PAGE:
Monday, February 6, 2017

Meaningful Rituals



Early in my life, in fact very, I went through the ritual Brit Milah, the Jewish ceremony of circumcision.  I know there have been the outcry of many groups about the mutilation, etc., blah blah blah.  In religious terms, this signifies the covenant made between G-d and Abraham.  At eight days old, I have no recollection of the event; feel no after effects and all functions as it was intended to.  We are not the only group that goes through this ritual, there have been tribes throughout time and around the world that have this ritual, done at different points in the male life, with different meanings, and tied to different cultural stories.  Why do I open with this ritual?  As it ends up, most people know about ritual.  If I were to talk about the ritual of washing one’s feet before entering a building, you might not be able to relate.  Most importantly, the ritual is tied to a story we learn, has a meaning behind it and reminds us of who we are.

Aside from the circumcision, there are some rituals along the way of life.  In 2017, I have begun to wonder if out of the rituals that are still practiced, do they have relevance to us, do they have meaning to my children, and what purpose do they fulfill.  I understand that 2300+ years ago, a nomadic people develop the stories that helped to describe their lives and practices.  The rituals pertained to those people at the time.  In Judaism, the Torah provided the laws and base rituals.  After the Diaspora, when the Jews became dispersed into the world, the “close knit” people could no longer rely on the leadership of the country / religion. A group of people got together to, for lack of a better word, design how the religion would carry on.  New rituals, practices and understandings were added.  For the next 1800 years, this worked as designed.  In the last 150 years, the development of technology, the change in homogenization of people, and the accessibility to information and things have drastically changed the environment we live in.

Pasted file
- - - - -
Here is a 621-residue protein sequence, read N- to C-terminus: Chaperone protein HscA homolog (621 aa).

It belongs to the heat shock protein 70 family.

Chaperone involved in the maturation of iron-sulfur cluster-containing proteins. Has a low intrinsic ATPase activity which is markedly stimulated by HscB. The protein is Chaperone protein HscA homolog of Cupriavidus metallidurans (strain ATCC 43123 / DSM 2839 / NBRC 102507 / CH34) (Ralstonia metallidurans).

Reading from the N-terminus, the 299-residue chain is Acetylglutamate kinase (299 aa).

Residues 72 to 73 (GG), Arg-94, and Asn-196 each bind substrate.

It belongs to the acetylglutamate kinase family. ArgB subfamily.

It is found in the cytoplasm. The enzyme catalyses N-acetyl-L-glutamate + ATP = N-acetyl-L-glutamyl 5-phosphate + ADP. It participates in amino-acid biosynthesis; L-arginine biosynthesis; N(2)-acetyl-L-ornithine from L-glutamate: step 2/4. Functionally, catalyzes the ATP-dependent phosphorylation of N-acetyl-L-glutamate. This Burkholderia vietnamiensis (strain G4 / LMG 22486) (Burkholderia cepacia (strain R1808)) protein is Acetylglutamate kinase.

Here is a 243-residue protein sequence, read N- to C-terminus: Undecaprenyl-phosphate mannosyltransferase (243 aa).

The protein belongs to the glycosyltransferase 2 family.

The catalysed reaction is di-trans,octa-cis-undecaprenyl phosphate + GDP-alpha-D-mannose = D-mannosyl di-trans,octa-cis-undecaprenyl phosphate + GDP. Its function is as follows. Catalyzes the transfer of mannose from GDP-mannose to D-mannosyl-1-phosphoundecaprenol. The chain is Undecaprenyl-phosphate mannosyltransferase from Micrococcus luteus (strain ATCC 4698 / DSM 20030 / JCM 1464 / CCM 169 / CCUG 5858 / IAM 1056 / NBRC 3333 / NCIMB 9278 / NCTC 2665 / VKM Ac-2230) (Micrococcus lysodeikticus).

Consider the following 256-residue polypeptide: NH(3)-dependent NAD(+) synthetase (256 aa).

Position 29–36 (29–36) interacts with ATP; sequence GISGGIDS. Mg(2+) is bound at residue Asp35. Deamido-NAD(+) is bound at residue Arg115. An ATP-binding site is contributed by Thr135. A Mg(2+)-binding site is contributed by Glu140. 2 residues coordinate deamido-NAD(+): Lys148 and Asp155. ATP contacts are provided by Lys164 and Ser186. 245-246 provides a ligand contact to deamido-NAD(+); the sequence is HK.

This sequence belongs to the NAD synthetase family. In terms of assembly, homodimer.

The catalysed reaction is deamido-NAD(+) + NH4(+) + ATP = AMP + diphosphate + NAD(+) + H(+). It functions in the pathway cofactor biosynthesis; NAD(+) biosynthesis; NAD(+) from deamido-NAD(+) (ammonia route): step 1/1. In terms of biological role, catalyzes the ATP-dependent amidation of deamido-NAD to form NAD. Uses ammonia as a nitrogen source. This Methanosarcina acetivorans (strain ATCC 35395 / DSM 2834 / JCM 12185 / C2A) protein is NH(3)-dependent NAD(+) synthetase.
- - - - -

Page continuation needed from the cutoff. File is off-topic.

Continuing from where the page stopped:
My grandfather told the story that his father came to the United States to earn the money to bring his family over.  When it was time to leave their little village of Skalat, they said goodbye to everyone they knew because of the hardship and length of travel, they expected to never again see the family and friends they were leaving behind.  Today, you hop on a plane and in six or seven hours you can cross the Atlantic.

I remember my first PC, which I bought shortly after I started working in 1985.  You had to start the 286 computer with a disc, there was 36K of memory available, Windows did not exist, and I had no dial-up ability (no internet yet).  The advances in hardware were battling the advances in software, where technology fought to improve to handle the newer programs being written in some weird game of leapfrog.  If I were to pull out the old DOS-based system, I would not be able to run the applications I rely on, communicate with the world, or…there is not or!  I would have a large paperweight taking up space.  Change was required to keep up with the environment.  Some of our rituals have gone the way of the 286 – they had a place in time, they served their original purpose, and, are not known by our children unless they are reading history books on the subject. 

I am now left with the question - How can we update our rituals to make them relevant and meaningful to the next generation?